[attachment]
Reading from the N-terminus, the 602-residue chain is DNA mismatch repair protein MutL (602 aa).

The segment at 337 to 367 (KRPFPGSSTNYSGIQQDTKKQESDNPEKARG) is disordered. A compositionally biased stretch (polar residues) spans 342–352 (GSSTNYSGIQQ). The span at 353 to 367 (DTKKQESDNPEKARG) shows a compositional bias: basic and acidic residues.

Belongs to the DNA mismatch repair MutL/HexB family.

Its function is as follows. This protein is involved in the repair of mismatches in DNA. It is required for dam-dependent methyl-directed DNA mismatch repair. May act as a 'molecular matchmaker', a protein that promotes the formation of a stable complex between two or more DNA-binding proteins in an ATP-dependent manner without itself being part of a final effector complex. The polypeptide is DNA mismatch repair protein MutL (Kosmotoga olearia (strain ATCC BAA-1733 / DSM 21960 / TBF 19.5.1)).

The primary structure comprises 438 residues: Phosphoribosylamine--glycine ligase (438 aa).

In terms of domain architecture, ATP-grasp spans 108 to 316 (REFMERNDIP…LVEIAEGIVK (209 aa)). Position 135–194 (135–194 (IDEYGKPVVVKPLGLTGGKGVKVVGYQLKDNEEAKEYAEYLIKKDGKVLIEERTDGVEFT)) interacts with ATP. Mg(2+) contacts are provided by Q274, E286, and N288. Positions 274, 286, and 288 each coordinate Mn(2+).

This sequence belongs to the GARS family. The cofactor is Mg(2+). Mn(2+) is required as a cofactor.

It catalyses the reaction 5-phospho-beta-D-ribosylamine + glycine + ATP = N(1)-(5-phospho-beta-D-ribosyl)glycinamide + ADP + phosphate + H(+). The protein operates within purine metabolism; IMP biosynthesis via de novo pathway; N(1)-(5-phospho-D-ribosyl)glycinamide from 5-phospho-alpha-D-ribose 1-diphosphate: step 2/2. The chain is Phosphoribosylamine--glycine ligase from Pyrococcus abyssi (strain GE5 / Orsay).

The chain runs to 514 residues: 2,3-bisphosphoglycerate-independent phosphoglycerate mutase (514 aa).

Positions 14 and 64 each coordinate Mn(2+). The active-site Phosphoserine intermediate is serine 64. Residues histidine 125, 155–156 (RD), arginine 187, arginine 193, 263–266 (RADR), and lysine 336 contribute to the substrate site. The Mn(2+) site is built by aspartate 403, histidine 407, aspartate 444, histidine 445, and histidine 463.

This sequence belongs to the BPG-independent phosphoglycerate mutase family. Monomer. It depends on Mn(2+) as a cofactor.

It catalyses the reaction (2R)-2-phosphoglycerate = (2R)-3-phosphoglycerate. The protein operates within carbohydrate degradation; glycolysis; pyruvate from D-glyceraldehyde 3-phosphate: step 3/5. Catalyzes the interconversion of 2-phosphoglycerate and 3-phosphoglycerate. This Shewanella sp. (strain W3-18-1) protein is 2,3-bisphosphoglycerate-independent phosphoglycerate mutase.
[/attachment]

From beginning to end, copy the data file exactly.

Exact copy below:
Reading from the N-terminus, the 602-residue chain is DNA mismatch repair protein MutL (602 aa).

The segment at 337 to 367 (KRPFPGSSTNYSGIQQDTKKQESDNPEKARG) is disordered. A compositionally biased stretch (polar residues) spans 342–352 (GSSTNYSGIQQ). The span at 353 to 367 (DTKKQESDNPEKARG) shows a compositional bias: basic and acidic residues.

Belongs to the DNA mismatch repair MutL/HexB family.

Its function is as follows. This protein is involved in the repair of mismatches in DNA. It is required for dam-dependent methyl-directed DNA mismatch repair. May act as a 'molecular matchmaker', a protein that promotes the formation of a stable complex between two or more DNA-binding proteins in an ATP-dependent manner without itself being part of a final effector complex. The polypeptide is DNA mismatch repair protein MutL (Kosmotoga olearia (strain ATCC BAA-1733 / DSM 21960 / TBF 19.5.1)).

The primary structure comprises 438 residues: Phosphoribosylamine--glycine ligase (438 aa).

In terms of domain architecture, ATP-grasp spans 108 to 316 (REFMERNDIP…LVEIAEGIVK (209 aa)). Position 135–194 (135–194 (IDEYGKPVVVKPLGLTGGKGVKVVGYQLKDNEEAKEYAEYLIKKDGKVLIEERTDGVEFT)) interacts with ATP. Mg(2+) contacts are provided by Q274, E286, and N288. Positions 274, 286, and 288 each coordinate Mn(2+).

This sequence belongs to the GARS family. The cofactor is Mg(2+). Mn(2+) is required as a cofactor.

It catalyses the reaction 5-phospho-beta-D-ribosylamine + glycine + ATP = N(1)-(5-phospho-beta-D-ribosyl)glycinamide + ADP + phosphate + H(+). The protein operates within purine metabolism; IMP biosynthesis via de novo pathway; N(1)-(5-phospho-D-ribosyl)glycinamide from 5-phospho-alpha-D-ribose 1-diphosphate: step 2/2. The chain is Phosphoribosylamine--glycine ligase from Pyrococcus abyssi (strain GE5 / Orsay).

The chain runs to 514 residues: 2,3-bisphosphoglycerate-independent phosphoglycerate mutase (514 aa).

Positions 14 and 64 each coordinate Mn(2+). The active-site Phosphoserine intermediate is serine 64. Residues histidine 125, 155–156 (RD), arginine 187, arginine 193, 263–266 (RADR), and lysine 336 contribute to the substrate site. The Mn(2+) site is built by aspartate 403, histidine 407, aspartate 444, histidine 445, and histidine 463.

This sequence belongs to the BPG-independent phosphoglycerate mutase family. Monomer. It depends on Mn(2+) as a cofactor.

It catalyses the reaction (2R)-2-phosphoglycerate = (2R)-3-phosphoglycerate. The protein operates within carbohydrate degradation; glycolysis; pyruvate from D-glyceraldehyde 3-phosphate: step 3/5. Catalyzes the interconversion of 2-phosphoglycerate and 3-phosphoglycerate. This Shewanella sp. (strain W3-18-1) protein is 2,3-bisphosphoglycerate-independent phosphoglycerate mutase.